By the time Michael Jackson had started work on what would be our Album of the Month, Off The Wall, rumours about the demise of his band of brothers had been circulating. This was off the back of big success as The Jacksons’ LP Destiny had produced the R&B hit “Blame it on the Boogie” and the Top Ten mega-hit “Shake Your Body (Down To The Ground)”, written by Michael and Randy. The album itself peaked at number 11 on the Billboard Pop Albums Chart and number 3 on the R&B chart and was the first platinum seller by the group. Despite this unprecedented success, Destiny would be the last time that the brothers would enjoy Michael’s undivided attention.
Michael had released four solo albums with his first label Motown: 1972’s Got to Be There and Ben, 1973’s Music & Me, and the last solo effort under the imprint 1975’s Forever, Michael. But with The Jackson’s new label Epic, Michael seized the opportunity to turn the page. Following the path the record company had projected for him, Michael set off on his own to start afresh and create an album that reflected who he’d become, both personally and musically as he entered his twenties.
Music journalist Steven Ivory recalled, “Even the Jacksons had ideas about who should produce Michael’s solo album. They felt they should do it, and told Michael as much in front of me one afternoon in September 1977.“
“We been waiting to produce our own stuff for a long time, man,” Jackie proudly said, when the cassette ended. “After this album, Michael’s doing a solo record. He’s talking to different people, but he’s thinking about keeping it in the family and letting us produce HIS album, too. Right Mike?” Michael looked away, as if he didn’t really hear it, his silence speaking volumes.
It was during 1977 while filming The Wiz alongside Diana Ross, that Michael met Quincy Jones who was musical supervisor and producer for the film. In the film, Michael played the Scarecrow and received critical acclaim for his performance.
The album was recorded between December 1978 and June 1979 in 3 different studios in Los Angeles with Quincy Jones as producer. Amongst the writers and performers in the album were Paul McCartney, Stevie Wonder, Rod Temperton, Patti Austin, and more.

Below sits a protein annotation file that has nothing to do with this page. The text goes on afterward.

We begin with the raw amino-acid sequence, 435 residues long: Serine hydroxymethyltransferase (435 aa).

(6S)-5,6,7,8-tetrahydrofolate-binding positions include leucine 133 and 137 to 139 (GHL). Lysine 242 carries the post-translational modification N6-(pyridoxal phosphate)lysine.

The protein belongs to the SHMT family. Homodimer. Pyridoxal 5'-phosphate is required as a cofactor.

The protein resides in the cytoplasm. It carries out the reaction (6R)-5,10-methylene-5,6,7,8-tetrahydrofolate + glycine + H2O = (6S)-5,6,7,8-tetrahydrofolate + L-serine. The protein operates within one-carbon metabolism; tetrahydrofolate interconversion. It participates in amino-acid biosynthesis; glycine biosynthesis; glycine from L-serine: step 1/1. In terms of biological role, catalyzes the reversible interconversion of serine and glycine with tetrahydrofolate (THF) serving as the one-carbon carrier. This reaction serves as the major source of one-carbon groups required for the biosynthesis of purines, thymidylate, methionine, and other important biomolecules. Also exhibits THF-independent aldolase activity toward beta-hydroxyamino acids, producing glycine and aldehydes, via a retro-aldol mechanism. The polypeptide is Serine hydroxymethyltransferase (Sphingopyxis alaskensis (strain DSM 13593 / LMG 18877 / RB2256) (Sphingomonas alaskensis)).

Off The Wall wasn’t Michael’s first solo album, but it was the opportunity to start from scratch–to put the Motown years and childhood star behind and become arguably the greatest performer in history. Lyrics in the album touched upon a number of themes including escapism, liberation, loneliness, hedonism, and romance.
This was Michael pushing the past aside, his father’s abrasive strictness, and the insecurities of growing up in the spotlight as an incredibly shy and sheltered artist. The infectious melodic quality and rhythms were celebratory, joyous, and infused with the R&B and disco-era sounds that made dancers flock to nightclubs. But according to producer Quincy Jones, “Our underlying plan was to take disco out. That was the bottom line. I admired disco, don’t get me wrong. I just thought it had gone far enough.”
Unlike later Jackson releases, Off The Wall featured no gimmicks—no rock songs meticulously designed to appeal to a demographic that wouldn’t normally listen to Jackson’s music; no star musician cameos recruited purely for show. Michael’s emotional intelligence, immaculate sense of rhythm, and introverted nature show his drive and dedication to introducing fans to a mature star who was just beginning to show what he would soon become.
by Classic Album Sundays New York City Host Barbie Bertisch
For the full story and to hear the album and Quincy Jones’ exquisite production uninterrupted and on vinyl on our audiophile hi-fi, check out our worldwide Off the Wall album sessions here.